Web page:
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Review: Two Rudyard Kipling Tales Adapted for Comics

Snow Wildsmith

I love a good folktale, fairy tale, fable, and myth. So I was excited when I opened a recent box from Capstone and pulled out two of their new graphic novels, both of which are adaptations of classic Rudyard Kipling Just So Stories. While I haven’t loved all of Capstone’s “safe” and educational titles in the past, this series had something working in its favor — an artist whose bright colors instantly caught my eye and pulled me into his work.

9781434232021 211x300 Review: Two Rudyard Kipling Tales Adapted for ComicsRudyard Kipling’s How The Camel Got His Hump: the graphic novel
Adapted by Louise Simonson and illustrated by Pedro Rodriguez
Grades 3-6; Ages 8-12
Capstone, 2012, ISBN 978-1-4342-3202-1
40 pages, $16.99

Rudyard Kipling’s How The Leopard Got His Spots: the graphic novel
Adapted by Sean Tulien and illustrated by Pedro Rodriguez
Grades 3-6; Ages 8-12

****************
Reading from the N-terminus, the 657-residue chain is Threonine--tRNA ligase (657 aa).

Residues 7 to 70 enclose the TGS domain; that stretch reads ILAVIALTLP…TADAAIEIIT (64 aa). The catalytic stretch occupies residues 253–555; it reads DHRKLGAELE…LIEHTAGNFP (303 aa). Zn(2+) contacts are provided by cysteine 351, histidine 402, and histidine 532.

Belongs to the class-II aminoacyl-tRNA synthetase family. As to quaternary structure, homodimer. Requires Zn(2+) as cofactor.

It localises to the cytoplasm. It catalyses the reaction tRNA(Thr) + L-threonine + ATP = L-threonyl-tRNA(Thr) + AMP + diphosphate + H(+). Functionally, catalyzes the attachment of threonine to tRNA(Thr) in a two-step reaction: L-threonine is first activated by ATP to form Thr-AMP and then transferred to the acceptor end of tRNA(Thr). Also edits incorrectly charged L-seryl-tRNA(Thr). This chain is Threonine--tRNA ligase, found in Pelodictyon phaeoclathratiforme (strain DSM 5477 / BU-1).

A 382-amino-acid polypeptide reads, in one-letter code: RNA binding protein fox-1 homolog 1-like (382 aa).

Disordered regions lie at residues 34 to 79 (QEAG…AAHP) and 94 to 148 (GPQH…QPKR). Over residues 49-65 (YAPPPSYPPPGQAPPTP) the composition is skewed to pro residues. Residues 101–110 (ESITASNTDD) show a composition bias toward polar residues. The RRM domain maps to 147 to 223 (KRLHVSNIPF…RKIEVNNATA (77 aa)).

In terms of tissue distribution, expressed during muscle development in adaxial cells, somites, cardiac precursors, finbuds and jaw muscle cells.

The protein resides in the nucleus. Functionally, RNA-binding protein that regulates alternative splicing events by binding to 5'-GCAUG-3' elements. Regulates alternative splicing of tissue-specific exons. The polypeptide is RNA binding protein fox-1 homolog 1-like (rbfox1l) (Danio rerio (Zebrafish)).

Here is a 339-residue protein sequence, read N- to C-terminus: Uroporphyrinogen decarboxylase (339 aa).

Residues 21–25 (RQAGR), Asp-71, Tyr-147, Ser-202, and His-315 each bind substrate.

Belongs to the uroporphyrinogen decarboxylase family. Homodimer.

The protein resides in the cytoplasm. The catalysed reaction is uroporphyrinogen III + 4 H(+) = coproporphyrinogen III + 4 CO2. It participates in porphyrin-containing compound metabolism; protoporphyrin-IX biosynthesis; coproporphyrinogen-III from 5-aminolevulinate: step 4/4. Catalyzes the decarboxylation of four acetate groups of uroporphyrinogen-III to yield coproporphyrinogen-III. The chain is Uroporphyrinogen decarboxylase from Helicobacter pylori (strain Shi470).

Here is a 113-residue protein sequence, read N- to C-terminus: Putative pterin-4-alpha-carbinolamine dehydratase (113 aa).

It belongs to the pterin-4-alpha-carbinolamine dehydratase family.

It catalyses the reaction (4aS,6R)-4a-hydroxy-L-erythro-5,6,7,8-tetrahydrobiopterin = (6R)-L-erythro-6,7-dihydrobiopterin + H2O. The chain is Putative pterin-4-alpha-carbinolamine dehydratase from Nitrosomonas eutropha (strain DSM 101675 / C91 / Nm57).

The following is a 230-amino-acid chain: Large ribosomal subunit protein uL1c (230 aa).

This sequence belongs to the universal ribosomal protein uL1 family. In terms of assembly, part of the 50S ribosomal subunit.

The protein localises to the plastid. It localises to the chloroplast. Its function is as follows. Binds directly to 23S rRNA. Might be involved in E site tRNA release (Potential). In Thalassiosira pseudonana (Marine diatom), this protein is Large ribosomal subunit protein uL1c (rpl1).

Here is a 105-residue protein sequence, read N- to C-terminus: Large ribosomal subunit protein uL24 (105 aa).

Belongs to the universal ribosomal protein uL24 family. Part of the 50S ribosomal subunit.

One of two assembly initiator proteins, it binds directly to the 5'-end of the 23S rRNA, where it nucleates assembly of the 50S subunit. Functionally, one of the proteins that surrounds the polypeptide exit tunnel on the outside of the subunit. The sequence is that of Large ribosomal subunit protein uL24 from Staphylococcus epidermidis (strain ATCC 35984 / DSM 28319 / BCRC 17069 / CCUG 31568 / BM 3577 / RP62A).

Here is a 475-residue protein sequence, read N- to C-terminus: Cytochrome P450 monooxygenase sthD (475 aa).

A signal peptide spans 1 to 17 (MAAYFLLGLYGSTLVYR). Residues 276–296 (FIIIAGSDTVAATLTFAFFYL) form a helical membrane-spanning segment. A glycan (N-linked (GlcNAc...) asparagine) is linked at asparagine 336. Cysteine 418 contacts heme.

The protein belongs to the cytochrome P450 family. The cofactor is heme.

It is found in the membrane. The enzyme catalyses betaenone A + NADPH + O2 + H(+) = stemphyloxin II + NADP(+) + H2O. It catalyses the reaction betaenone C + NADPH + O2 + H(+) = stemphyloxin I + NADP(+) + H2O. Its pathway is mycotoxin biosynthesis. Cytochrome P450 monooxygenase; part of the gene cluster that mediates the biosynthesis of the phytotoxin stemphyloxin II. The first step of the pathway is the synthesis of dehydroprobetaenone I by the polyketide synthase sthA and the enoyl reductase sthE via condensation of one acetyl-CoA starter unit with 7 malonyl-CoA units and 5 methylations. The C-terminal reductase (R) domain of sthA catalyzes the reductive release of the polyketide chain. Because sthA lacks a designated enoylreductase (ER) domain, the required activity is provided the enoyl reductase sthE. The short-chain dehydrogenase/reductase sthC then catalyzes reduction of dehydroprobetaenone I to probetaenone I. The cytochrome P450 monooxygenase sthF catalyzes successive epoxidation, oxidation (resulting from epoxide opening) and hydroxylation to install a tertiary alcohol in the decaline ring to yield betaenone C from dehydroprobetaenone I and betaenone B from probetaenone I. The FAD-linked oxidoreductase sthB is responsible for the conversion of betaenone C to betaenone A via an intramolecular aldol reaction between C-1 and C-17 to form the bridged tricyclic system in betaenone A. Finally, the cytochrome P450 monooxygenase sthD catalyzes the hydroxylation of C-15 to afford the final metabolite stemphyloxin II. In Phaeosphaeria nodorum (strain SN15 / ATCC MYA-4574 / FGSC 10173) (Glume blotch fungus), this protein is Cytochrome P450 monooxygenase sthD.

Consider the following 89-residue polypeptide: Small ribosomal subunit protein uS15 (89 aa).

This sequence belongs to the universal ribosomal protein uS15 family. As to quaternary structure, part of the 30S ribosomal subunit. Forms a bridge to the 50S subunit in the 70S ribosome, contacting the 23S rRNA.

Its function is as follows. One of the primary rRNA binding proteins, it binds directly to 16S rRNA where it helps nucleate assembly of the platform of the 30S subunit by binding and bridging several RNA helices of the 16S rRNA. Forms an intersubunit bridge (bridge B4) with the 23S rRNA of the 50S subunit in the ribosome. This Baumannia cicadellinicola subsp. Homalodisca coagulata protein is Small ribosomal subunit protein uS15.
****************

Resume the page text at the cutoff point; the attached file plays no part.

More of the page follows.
Capstone, 2012, ISBN 978-1-4342-3223-6
40 pages, $16.99

Rodriguez’s art is definitely the star of this show. He saturates his images with color, sticking with the tans, browns, and other earth tones which are appropriate for the settings of his books, India and Ethiopia, but also adding in brighter colors to highlight fantastical parts of the stories. His art style has an animation quality to it and the cartoon characters seem to move and breathe, despite their two-dimensional nature. The silly qualities of the art pair nicely with the over-the-top nature of the fables. Rodriguez avoids overstating, only using narrative text boxes as needed. In How the Leopard Got His Spots, he even allows his characters to break the fourth wall some, speaking to the narrator and audience. This sly, winking nod to the intelligence of the reader ages the book up slightly, giving it some older elementary school appeal. How the Camel Got His Hump does not have the same element, but Simonson’s adaptation keeps the formal, repetitive feel of a traditional folktale, a nice touch that will comfort fans of traditional stories.

Capstone does Rodriguez justice by attractively packaging the books as “research guides” assembled by Rudyard Kipling. The books open with research notes and close with Kipling’s “conclusion.” This gives the creators the opportunity to introduce characters and settings, as well as reinforce the main point of the stories, while avoiding the dry, educational feel that nonfiction comics sometimes have. It also means that elements such as the glossary and the discussion questions — which Capstone always includes with their titles — feel like more natural parts of the book, rather than attempts to insert homework into what should be fun.